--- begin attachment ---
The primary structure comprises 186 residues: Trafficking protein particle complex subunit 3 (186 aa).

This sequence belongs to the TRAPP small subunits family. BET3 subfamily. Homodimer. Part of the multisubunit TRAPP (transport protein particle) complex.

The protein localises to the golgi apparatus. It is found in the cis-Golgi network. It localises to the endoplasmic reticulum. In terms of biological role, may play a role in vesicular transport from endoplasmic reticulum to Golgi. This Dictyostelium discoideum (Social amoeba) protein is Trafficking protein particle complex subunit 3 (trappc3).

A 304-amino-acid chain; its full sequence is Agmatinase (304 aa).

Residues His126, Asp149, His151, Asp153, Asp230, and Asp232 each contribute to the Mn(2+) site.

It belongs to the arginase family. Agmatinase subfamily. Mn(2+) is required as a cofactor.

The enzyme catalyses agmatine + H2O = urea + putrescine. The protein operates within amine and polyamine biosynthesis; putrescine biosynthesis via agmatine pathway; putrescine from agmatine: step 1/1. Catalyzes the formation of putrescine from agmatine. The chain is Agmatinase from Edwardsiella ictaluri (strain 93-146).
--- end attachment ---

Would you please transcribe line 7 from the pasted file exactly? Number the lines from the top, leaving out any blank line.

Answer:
The enzyme catalyses agmatine + H2O = urea + putrescine. The protein operates within amine and polyamine biosynthesis; putrescine biosynthesis via agmatine pathway; putrescine from agmatine: step 1/1. Catalyzes the formation of putrescine from agmatine. The chain is Agmatinase from Edwardsiella ictaluri (strain 93-146).